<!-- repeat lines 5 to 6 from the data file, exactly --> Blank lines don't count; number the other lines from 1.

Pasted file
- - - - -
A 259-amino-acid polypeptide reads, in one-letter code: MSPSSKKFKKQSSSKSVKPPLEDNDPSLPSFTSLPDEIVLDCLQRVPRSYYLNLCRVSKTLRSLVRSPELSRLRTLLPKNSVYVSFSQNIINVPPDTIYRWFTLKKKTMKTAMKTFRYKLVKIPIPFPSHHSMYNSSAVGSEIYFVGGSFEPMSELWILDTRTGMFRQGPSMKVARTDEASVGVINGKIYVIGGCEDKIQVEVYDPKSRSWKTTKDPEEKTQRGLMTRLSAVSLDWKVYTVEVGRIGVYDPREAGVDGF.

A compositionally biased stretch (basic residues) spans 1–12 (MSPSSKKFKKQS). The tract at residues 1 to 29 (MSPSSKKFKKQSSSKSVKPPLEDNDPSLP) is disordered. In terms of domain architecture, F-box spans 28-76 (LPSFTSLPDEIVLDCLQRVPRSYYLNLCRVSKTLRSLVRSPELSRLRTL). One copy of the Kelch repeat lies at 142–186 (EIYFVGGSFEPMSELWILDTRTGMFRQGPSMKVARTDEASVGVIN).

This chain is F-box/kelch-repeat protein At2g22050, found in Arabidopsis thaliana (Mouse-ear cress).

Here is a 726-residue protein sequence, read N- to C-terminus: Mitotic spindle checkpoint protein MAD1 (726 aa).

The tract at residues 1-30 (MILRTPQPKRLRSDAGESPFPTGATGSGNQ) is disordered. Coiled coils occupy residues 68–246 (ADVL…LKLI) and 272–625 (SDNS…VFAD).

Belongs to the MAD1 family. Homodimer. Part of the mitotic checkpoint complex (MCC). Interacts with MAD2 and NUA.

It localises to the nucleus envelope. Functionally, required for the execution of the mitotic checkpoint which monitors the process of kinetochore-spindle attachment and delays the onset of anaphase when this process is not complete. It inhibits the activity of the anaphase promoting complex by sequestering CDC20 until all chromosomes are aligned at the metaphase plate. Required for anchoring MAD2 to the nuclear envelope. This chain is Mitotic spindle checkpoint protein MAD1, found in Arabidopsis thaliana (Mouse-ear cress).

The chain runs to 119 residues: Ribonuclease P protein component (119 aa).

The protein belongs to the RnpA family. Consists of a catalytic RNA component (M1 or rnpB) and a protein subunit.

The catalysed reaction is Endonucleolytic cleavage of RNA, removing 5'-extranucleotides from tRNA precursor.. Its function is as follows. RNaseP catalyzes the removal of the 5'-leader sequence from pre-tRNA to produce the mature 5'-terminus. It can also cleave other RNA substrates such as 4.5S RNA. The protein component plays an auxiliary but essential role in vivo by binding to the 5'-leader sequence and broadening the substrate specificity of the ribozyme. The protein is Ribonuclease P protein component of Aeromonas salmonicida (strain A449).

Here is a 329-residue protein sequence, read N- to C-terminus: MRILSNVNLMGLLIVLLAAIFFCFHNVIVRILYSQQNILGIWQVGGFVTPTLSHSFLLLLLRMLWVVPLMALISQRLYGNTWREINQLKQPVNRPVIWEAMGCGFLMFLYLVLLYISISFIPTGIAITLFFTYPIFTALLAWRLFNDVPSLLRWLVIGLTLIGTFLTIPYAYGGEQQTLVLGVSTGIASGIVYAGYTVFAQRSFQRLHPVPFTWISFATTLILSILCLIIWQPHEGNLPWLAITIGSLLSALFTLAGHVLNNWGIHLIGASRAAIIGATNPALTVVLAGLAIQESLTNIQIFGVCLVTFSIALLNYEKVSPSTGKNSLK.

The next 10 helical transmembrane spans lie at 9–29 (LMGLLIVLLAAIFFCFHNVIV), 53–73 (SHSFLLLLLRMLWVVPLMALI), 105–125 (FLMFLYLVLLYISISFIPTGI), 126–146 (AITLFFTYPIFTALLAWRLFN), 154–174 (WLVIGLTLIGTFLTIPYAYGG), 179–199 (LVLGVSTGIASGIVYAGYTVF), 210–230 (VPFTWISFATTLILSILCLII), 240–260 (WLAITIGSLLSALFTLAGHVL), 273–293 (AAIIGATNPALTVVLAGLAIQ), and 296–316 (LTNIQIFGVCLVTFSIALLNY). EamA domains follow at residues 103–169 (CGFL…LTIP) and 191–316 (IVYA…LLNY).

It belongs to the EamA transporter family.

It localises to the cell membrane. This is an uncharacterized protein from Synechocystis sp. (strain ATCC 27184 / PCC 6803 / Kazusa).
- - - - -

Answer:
The tract at residues 1-30 (MILRTPQPKRLRSDAGESPFPTGATGSGNQ) is disordered. Coiled coils occupy residues 68–246 (ADVL…LKLI) and 272–625 (SDNS…VFAD).

Belongs to the MAD1 family. Homodimer. Part of the mitotic checkpoint complex (MCC). Interacts with MAD2 and NUA.